Raising Geese on the Homestead

Geese can be a valuable resource on any homestead. Learn how to raise them in this useful article.


| January/February 1976



037-024-01

Geese are a useful, easy-to-keep and economical choice of livestock for any homestead.

ILLUSTRATION: MOTHER EARTH NEWS STAFF

Whether they owned a lot in town or farmed a half section, many of our ancestors felt that geese were a necessary part of the Compleat Homestead. And that was good thinking: the big, versatile waterfowl eat little, practically raise themselves, make ideal "watchdogs," and supply their owners with meat, eggs, down, fat, and liver. Small wonder then that, at least in times past, geese have been valued highly — even considered indispensable — by the self-sufficient family living on the land.

But that was before the days of "agribusiness" and its accelerating tendency to concentrate on animals and birds that can be raised intensively in confined spaces by modern "scientific" means. Needless to say, the independent and pugnacious goose — which thrives best when allowed to roam freely and select exactly the random diet of bugs, bark, and grass that it happens to want at the moment — hasn't taken kindly to this "progressive" trend.

Then, too, the delicious meat of this boisterous bird has — somewhere along the line — acquired a reputation for being "peasant" fare in our nation of conspicuous beefeaters.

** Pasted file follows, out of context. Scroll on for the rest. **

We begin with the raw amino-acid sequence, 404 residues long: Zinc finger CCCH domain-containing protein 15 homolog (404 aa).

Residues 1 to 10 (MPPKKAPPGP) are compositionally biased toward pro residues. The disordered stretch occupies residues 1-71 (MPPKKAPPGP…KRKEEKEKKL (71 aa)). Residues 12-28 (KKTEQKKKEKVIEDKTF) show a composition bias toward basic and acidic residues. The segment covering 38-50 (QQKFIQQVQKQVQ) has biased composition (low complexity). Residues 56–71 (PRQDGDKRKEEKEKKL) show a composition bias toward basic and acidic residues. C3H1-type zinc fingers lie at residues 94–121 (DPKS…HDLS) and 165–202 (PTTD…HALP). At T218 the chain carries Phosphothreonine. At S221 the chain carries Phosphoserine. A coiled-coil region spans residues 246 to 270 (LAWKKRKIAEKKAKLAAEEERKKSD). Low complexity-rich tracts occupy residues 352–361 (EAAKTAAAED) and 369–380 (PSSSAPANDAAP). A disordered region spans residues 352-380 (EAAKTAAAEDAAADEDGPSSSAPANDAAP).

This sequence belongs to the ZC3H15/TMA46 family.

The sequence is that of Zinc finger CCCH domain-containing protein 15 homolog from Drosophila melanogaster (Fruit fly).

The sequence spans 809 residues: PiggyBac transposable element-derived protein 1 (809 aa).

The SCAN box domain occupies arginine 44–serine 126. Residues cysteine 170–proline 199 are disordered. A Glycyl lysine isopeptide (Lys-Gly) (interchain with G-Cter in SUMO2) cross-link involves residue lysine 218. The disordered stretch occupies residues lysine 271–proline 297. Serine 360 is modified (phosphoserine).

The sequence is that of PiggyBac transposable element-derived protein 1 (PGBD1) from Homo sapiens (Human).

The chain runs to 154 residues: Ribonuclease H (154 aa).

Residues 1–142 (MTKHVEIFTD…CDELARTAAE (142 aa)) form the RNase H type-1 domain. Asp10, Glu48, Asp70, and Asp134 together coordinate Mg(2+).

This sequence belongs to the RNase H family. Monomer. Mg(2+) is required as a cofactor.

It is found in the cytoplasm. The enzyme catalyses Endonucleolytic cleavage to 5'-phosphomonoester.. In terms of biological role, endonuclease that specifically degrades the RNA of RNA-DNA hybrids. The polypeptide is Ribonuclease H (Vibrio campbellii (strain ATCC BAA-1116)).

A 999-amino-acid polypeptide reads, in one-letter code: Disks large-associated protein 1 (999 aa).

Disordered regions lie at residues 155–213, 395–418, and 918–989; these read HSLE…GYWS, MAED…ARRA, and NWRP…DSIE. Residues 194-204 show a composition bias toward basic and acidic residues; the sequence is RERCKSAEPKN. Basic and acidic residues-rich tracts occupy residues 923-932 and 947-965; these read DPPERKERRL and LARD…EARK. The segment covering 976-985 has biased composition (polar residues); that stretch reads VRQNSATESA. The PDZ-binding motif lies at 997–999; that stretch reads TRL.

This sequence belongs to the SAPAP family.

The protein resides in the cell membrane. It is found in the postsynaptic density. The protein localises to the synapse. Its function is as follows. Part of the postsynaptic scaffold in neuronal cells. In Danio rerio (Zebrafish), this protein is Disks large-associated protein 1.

And so we now find the goose rapidly disappearing from the farms and tables of North America. And more's the pity for that unhappy fact, at least in our estimation. We've been able to become less and less dependent on the city and its ill-gotten gains and more and more self-sufficient over the past few years precisely because — at least in part — of the geese we've raised. We recommend them highly.

Positives of Owning Geese

For one thing, geese are big (full-grown adults can-depending on breed and sex-weigh in at 8 to 26 or more pounds apiece). That's a lot of meat, and several meals, for the average family.

For another, these birds put on that weight very inexpensively. They eat a lot less per pound of gain than either chickens or ducks, and the mainstay of their diet during the summer, if you give them the run of your yard, can be nothing more costly than common, ordinary grass. In the winter, they'll do well on lower-protein (therefore, less expensive) grains such as oats with just a little corn thrown in for heat.

chris_69
4/17/2010 10:28:06 AM

obviously I'm too late for the above people, but find answers at the farming forum homesteadingtoday.com


jacqueline_6
8/6/2009 6:01:30 AM

Please help!!!!At what age can I put my geese out on the pond? They are 40 days old.Can I start to show them where the pond is,or is it to early. thank u J.S.


jacqueline_6
8/6/2009 5:56:30 AM

At what age do I put the Chinese Gueese, out on the pond ? they are 38 days old.


nerys evans
8/4/2008 2:55:13 AM

can you please tell me if my little chinese goosling will live ok with my two pilgrim gooslings at the moment one is three weeks old and the other two is 6weeks old.can you also tell me apart from duck crumbs what else do they eat many thanks






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